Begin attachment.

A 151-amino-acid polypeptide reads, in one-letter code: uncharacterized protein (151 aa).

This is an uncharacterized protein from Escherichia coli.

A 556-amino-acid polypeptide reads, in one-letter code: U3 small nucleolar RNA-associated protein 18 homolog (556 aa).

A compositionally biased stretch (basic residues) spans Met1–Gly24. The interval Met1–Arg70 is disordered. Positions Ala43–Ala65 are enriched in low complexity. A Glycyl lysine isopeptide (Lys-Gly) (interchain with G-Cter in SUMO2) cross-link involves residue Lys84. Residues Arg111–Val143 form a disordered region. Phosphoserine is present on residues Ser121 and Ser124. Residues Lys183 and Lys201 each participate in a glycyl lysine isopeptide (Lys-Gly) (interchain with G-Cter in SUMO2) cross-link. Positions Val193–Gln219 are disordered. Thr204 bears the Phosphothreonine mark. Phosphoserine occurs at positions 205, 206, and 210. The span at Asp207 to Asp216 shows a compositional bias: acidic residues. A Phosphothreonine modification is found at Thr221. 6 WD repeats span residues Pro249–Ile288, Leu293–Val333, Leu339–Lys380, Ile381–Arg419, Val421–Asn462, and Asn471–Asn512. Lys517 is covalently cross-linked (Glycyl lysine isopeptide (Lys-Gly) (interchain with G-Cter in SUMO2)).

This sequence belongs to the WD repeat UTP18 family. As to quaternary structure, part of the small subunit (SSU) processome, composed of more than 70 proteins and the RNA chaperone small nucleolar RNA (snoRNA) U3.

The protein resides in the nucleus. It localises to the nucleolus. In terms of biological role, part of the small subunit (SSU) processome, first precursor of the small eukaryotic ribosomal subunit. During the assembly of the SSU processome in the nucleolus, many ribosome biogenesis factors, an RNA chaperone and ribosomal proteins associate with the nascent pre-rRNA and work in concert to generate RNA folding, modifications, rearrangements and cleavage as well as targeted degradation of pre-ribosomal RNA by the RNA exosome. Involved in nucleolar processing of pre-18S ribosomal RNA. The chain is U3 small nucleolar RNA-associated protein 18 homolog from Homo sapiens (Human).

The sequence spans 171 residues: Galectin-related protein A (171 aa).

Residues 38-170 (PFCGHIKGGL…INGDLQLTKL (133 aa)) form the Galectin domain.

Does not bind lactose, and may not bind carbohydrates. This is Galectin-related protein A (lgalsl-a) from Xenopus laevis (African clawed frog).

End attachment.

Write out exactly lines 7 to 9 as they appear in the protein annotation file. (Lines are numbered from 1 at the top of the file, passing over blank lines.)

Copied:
The sequence spans 171 residues: Galectin-related protein A (171 aa).

Residues 38-170 (PFCGHIKGGL…INGDLQLTKL (133 aa)) form the Galectin domain.

Does not bind lactose, and may not bind carbohydrates. This is Galectin-related protein A (lgalsl-a) from Xenopus laevis (African clawed frog).